In lieu of a plot summary (which would amount to very little: Countryside, Flavian, Aurelius, Rome, Fire), some questions:
How is their a built-in poetics in a novel that consciously moves away from poetry to prose…as the form appropriate to late Rome (historically transitioning from Paganism to Christianity)?
The novel searches for the good in terms of particular generic aesthetics (porse, poetry, philosophy, etc..): so what exactly is the relation between poesis and ethos? And even though it’s about different genres, there is a question about the form of a novel that tries to hold all these genres together. For instance, what about plot? What about character? Can we think of the interiority of Marius, Aurelius, Cornelius, Flavian, etc.? Relate this to the larger question fo inside and outside…is there a counter-psychology at work that disallows the very production of the “novelistic?” Is this what it means to write a properly historical novel? Need to think about how the past and memory work together (the act of remembering doesn’t really enter the picture, but rather casts it homogenizing hue over the entirety of the novel: Greece, Rome, Shakespeare, Goethe: all exist within the same representational field. Perhaps relate this to Waverly’s “sixty years since” or Middlemarch’s “thirty years” or the practice of historical fiction-making in Scott’s Redgauntlet.
It is impossible to measure the distance between discoure and story. Contrast with Dorian Gray, which is plotless but turns into an adventure novel at the end. Marius does have a fire at the end but it doesn’t resolve much.
Talk about how narrative authority is established–the spatial or temporal distance that is necessary for taking up a narratorial position.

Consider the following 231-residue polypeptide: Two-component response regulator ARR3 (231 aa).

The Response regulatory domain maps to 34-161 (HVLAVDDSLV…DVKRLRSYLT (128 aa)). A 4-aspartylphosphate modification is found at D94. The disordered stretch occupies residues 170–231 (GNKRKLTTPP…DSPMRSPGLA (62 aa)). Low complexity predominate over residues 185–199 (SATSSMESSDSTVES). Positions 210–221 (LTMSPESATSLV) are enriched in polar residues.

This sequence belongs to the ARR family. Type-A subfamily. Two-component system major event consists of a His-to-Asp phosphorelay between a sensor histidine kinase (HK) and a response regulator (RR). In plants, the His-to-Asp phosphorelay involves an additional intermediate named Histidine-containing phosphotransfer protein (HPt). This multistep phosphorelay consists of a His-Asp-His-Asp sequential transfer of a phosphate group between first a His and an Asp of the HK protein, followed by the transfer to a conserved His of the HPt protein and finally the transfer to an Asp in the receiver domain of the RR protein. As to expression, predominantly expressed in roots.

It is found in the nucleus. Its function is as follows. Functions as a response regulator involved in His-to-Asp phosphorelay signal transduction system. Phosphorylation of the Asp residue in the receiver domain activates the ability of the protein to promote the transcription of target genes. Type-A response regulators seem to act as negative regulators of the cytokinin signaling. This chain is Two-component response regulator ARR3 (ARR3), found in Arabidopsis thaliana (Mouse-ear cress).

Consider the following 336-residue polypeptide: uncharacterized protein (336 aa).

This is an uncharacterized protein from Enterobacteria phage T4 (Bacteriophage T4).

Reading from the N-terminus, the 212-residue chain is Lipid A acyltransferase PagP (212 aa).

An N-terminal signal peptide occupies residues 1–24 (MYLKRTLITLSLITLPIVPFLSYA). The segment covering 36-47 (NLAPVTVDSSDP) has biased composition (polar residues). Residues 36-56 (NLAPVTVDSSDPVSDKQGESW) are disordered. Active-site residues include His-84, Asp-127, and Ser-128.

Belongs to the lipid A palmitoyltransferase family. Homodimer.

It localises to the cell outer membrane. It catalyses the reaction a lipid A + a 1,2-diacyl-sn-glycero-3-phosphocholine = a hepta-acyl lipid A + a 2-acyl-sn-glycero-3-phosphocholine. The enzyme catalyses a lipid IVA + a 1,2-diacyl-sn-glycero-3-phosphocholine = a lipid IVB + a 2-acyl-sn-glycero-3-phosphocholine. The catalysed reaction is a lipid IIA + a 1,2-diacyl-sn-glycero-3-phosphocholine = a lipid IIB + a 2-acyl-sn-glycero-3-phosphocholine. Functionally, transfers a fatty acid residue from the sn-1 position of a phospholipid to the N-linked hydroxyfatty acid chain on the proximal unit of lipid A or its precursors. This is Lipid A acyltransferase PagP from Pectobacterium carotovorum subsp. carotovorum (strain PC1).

Is Culture synchronic (structural) or diachronic (historical). The answer is always something like structural-historical. Is infinity a synthesis of these positions?
Chapter 5 is about the golden book, the book of books. It plays a crucial role in Marius’ education–in short, “it awakened the poetic or romantic capacity…It made, in that visonary reception of every-day life, the seer, more especially, of a revelation in colour and form” (38). Relate this to the yellow book in Dorian Gray, and also to the golden water in Mill on the Floss, and the golden hair of Sydney Carton’s imaginary son.
Talk about the politics of pastoral: what does it mean to treat the Greeks like children. Discuss the difference between mode and genre. Pastoral mode in a novelistic genre?
How does Pater’s history of a historical transition tell the history of a contemporary transition? What happens when the ontological “perpetual flux” of elemental forces overflows: abolishing historical coordinates and the division between subject and object? And how can one form an ethical relationship to this flux? Does one join it, experience it, attempt to represent it? Can relate this Auror Leigh.